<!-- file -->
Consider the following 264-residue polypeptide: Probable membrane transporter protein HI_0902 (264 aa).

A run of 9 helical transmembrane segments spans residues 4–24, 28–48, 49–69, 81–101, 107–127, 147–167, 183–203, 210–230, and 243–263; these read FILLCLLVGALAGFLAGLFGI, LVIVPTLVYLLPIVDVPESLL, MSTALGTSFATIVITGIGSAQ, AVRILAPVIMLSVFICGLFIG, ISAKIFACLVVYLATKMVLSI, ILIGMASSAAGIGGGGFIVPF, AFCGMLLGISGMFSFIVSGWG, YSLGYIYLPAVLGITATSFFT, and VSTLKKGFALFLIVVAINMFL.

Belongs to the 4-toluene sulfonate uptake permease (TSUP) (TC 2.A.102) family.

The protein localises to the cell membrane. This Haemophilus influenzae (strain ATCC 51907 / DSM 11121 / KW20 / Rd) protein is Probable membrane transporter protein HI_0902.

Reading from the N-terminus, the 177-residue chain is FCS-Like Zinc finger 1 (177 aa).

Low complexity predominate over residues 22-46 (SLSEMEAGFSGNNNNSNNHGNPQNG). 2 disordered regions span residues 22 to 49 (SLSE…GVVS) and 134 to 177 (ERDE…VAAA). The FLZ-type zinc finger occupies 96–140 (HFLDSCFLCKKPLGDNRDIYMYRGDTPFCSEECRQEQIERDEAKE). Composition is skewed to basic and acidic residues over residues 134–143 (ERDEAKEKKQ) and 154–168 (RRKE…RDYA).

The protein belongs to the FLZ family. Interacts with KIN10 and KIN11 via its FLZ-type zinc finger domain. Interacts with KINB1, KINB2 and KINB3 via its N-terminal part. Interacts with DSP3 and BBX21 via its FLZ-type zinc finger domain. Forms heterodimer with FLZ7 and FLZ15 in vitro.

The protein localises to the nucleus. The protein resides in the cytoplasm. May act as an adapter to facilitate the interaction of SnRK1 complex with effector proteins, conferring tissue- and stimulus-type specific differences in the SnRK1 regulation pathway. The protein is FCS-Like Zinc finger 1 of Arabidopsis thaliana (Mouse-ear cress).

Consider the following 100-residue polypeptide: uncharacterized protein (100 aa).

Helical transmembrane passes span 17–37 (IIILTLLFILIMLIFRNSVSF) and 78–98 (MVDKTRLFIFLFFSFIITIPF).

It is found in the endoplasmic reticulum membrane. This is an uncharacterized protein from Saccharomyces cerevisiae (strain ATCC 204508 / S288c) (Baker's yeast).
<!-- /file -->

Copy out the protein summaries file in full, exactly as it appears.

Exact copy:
Consider the following 264-residue polypeptide: Probable membrane transporter protein HI_0902 (264 aa).

A run of 9 helical transmembrane segments spans residues 4–24, 28–48, 49–69, 81–101, 107–127, 147–167, 183–203, 210–230, and 243–263; these read FILLCLLVGALAGFLAGLFGI, LVIVPTLVYLLPIVDVPESLL, MSTALGTSFATIVITGIGSAQ, AVRILAPVIMLSVFICGLFIG, ISAKIFACLVVYLATKMVLSI, ILIGMASSAAGIGGGGFIVPF, AFCGMLLGISGMFSFIVSGWG, YSLGYIYLPAVLGITATSFFT, and VSTLKKGFALFLIVVAINMFL.

Belongs to the 4-toluene sulfonate uptake permease (TSUP) (TC 2.A.102) family.

The protein localises to the cell membrane. This Haemophilus influenzae (strain ATCC 51907 / DSM 11121 / KW20 / Rd) protein is Probable membrane transporter protein HI_0902.

Reading from the N-terminus, the 177-residue chain is FCS-Like Zinc finger 1 (177 aa).

Low complexity predominate over residues 22-46 (SLSEMEAGFSGNNNNSNNHGNPQNG). 2 disordered regions span residues 22 to 49 (SLSE…GVVS) and 134 to 177 (ERDE…VAAA). The FLZ-type zinc finger occupies 96–140 (HFLDSCFLCKKPLGDNRDIYMYRGDTPFCSEECRQEQIERDEAKE). Composition is skewed to basic and acidic residues over residues 134–143 (ERDEAKEKKQ) and 154–168 (RRKE…RDYA).

The protein belongs to the FLZ family. Interacts with KIN10 and KIN11 via its FLZ-type zinc finger domain. Interacts with KINB1, KINB2 and KINB3 via its N-terminal part. Interacts with DSP3 and BBX21 via its FLZ-type zinc finger domain. Forms heterodimer with FLZ7 and FLZ15 in vitro.

The protein localises to the nucleus. The protein resides in the cytoplasm. May act as an adapter to facilitate the interaction of SnRK1 complex with effector proteins, conferring tissue- and stimulus-type specific differences in the SnRK1 regulation pathway. The protein is FCS-Like Zinc finger 1 of Arabidopsis thaliana (Mouse-ear cress).

Consider the following 100-residue polypeptide: uncharacterized protein (100 aa).

Helical transmembrane passes span 17–37 (IIILTLLFILIMLIFRNSVSF) and 78–98 (MVDKTRLFIFLFFSFIITIPF).

It is found in the endoplasmic reticulum membrane. This is an uncharacterized protein from Saccharomyces cerevisiae (strain ATCC 204508 / S288c) (Baker's yeast).